Air & Space not a financial institution

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A large group of protesters somewhat possibly related to the Occupy DC group tried to storm the Air & Space museum. I'm all for freedom of expression and speech, as long as it in no way can harm our nation's cultural heritage.
According the the Washington Post article the connection with those people who wanted to bring in banners and sticks (to hold up signs) to Occupy DC is shaky, considering how the Occupy protests are loosely organized. Regardless, if something inside one of our many cultural institutions upsets or angers you, protest outside! Working and studying (I did take a museum class or two) in the various museums in the DC metro area, I can easily see how something on display can be damaged beyond repair by a large group of people with prohibited items who don't intend to destroy anything.
Even the regular crowds, slowly damage things by shedding hair and skin, and raising the humidity levels of exhibit spaces. There is no need to accelerate damage by knocking into something, accidentally having a sign catch on something, or getting a mass of people press pass ropes or over barriers.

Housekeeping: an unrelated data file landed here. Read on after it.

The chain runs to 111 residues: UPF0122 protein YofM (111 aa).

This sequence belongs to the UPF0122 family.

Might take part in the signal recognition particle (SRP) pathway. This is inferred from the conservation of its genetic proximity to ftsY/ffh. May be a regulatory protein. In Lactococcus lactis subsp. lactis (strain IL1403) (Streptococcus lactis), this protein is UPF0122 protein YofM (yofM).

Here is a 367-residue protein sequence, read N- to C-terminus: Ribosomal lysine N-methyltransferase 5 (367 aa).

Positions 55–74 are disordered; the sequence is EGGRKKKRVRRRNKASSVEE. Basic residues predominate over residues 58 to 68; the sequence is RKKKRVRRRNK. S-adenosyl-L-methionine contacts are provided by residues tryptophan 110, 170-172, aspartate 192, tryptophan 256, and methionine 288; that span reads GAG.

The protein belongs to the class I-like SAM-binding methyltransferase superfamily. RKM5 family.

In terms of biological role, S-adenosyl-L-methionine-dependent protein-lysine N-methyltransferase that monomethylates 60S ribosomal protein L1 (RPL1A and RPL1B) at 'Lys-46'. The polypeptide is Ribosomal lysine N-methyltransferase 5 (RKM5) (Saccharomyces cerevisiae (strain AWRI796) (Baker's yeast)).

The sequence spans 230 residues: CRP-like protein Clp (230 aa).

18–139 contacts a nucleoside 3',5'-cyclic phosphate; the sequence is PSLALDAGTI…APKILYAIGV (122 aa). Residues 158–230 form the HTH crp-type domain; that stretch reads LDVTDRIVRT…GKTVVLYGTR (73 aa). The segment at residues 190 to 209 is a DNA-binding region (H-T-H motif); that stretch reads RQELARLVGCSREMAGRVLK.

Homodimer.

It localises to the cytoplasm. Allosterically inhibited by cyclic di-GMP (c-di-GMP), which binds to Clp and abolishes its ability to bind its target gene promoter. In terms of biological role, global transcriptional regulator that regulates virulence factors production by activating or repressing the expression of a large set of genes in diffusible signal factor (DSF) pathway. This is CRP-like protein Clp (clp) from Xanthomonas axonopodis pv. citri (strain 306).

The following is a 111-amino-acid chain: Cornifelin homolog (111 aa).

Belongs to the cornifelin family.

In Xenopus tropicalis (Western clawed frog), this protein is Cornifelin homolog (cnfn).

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Even if the protesters decided that the Air & Space museum somehow fetishizes the use of missiles and drones in battle, somehow entrances visitors to blindly cheerlead for push-button warfare, it's still a wildly inappropriate place to stage a protest showdown. Beyond the potential it has for repelling supporters of the general "Occupy" movement -- of which I am one -- it's just stupid. It penalizes the wrong people and makes an easy target for Occupy critics to aim at instead of addressing the core concerns of the movement (politicians are bought and paid for by the most powerful interests in the country; the wealth gap is too wide; the financial sector has been unfairly shielded from sacrifice and the concept of moral hazard; etc.) And, not to put too fine a point on it: the friggin Capitol is just down the street. Why not go march around on the east or west steps? That's where votes are taken, decisions are made, contributions are aimed.

The Smithsonian? C'MON.

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